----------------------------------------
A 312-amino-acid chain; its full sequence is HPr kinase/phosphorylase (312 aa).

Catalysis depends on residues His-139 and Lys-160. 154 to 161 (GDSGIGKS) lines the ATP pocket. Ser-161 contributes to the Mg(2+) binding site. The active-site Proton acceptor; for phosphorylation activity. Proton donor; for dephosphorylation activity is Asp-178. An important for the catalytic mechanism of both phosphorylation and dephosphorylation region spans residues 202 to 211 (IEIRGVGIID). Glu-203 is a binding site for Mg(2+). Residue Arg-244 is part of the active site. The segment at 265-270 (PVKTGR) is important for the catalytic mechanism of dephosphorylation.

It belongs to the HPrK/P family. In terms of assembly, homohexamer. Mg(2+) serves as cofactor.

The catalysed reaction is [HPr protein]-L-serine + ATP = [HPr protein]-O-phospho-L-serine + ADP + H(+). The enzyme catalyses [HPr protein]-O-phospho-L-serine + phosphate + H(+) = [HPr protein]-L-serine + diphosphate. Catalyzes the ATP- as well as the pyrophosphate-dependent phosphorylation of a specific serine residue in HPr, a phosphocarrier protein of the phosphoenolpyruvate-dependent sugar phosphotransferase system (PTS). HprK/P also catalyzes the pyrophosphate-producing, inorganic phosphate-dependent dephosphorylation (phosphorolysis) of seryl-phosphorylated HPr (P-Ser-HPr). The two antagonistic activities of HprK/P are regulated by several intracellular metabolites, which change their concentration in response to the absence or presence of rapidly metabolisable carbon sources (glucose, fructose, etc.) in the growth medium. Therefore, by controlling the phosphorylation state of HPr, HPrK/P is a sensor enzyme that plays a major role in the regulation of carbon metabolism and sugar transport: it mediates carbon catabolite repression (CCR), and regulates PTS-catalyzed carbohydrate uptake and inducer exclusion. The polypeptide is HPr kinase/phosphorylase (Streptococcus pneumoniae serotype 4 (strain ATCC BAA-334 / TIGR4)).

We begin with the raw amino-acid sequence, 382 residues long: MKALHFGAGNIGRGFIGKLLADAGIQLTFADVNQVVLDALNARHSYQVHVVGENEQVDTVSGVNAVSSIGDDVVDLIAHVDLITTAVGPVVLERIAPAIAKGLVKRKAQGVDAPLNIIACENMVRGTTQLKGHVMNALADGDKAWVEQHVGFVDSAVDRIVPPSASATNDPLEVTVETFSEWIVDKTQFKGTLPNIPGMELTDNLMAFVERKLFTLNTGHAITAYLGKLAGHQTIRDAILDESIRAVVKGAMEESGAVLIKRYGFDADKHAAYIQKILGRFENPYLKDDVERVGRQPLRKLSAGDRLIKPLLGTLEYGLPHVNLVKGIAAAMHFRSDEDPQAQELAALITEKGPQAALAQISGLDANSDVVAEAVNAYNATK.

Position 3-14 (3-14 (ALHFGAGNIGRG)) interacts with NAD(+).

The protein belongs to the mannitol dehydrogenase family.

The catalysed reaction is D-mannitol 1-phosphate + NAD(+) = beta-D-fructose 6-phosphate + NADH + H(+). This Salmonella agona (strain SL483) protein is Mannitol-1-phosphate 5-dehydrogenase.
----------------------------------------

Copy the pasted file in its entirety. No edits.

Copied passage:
A 312-amino-acid chain; its full sequence is HPr kinase/phosphorylase (312 aa).

Catalysis depends on residues His-139 and Lys-160. 154 to 161 (GDSGIGKS) lines the ATP pocket. Ser-161 contributes to the Mg(2+) binding site. The active-site Proton acceptor; for phosphorylation activity. Proton donor; for dephosphorylation activity is Asp-178. An important for the catalytic mechanism of both phosphorylation and dephosphorylation region spans residues 202 to 211 (IEIRGVGIID). Glu-203 is a binding site for Mg(2+). Residue Arg-244 is part of the active site. The segment at 265-270 (PVKTGR) is important for the catalytic mechanism of dephosphorylation.

It belongs to the HPrK/P family. In terms of assembly, homohexamer. Mg(2+) serves as cofactor.

The catalysed reaction is [HPr protein]-L-serine + ATP = [HPr protein]-O-phospho-L-serine + ADP + H(+). The enzyme catalyses [HPr protein]-O-phospho-L-serine + phosphate + H(+) = [HPr protein]-L-serine + diphosphate. Catalyzes the ATP- as well as the pyrophosphate-dependent phosphorylation of a specific serine residue in HPr, a phosphocarrier protein of the phosphoenolpyruvate-dependent sugar phosphotransferase system (PTS). HprK/P also catalyzes the pyrophosphate-producing, inorganic phosphate-dependent dephosphorylation (phosphorolysis) of seryl-phosphorylated HPr (P-Ser-HPr). The two antagonistic activities of HprK/P are regulated by several intracellular metabolites, which change their concentration in response to the absence or presence of rapidly metabolisable carbon sources (glucose, fructose, etc.) in the growth medium. Therefore, by controlling the phosphorylation state of HPr, HPrK/P is a sensor enzyme that plays a major role in the regulation of carbon metabolism and sugar transport: it mediates carbon catabolite repression (CCR), and regulates PTS-catalyzed carbohydrate uptake and inducer exclusion. The polypeptide is HPr kinase/phosphorylase (Streptococcus pneumoniae serotype 4 (strain ATCC BAA-334 / TIGR4)).

We begin with the raw amino-acid sequence, 382 residues long: MKALHFGAGNIGRGFIGKLLADAGIQLTFADVNQVVLDALNARHSYQVHVVGENEQVDTVSGVNAVSSIGDDVVDLIAHVDLITTAVGPVVLERIAPAIAKGLVKRKAQGVDAPLNIIACENMVRGTTQLKGHVMNALADGDKAWVEQHVGFVDSAVDRIVPPSASATNDPLEVTVETFSEWIVDKTQFKGTLPNIPGMELTDNLMAFVERKLFTLNTGHAITAYLGKLAGHQTIRDAILDESIRAVVKGAMEESGAVLIKRYGFDADKHAAYIQKILGRFENPYLKDDVERVGRQPLRKLSAGDRLIKPLLGTLEYGLPHVNLVKGIAAAMHFRSDEDPQAQELAALITEKGPQAALAQISGLDANSDVVAEAVNAYNATK.

Position 3-14 (3-14 (ALHFGAGNIGRG)) interacts with NAD(+).

The protein belongs to the mannitol dehydrogenase family.

The catalysed reaction is D-mannitol 1-phosphate + NAD(+) = beta-D-fructose 6-phosphate + NADH + H(+). This Salmonella agona (strain SL483) protein is Mannitol-1-phosphate 5-dehydrogenase.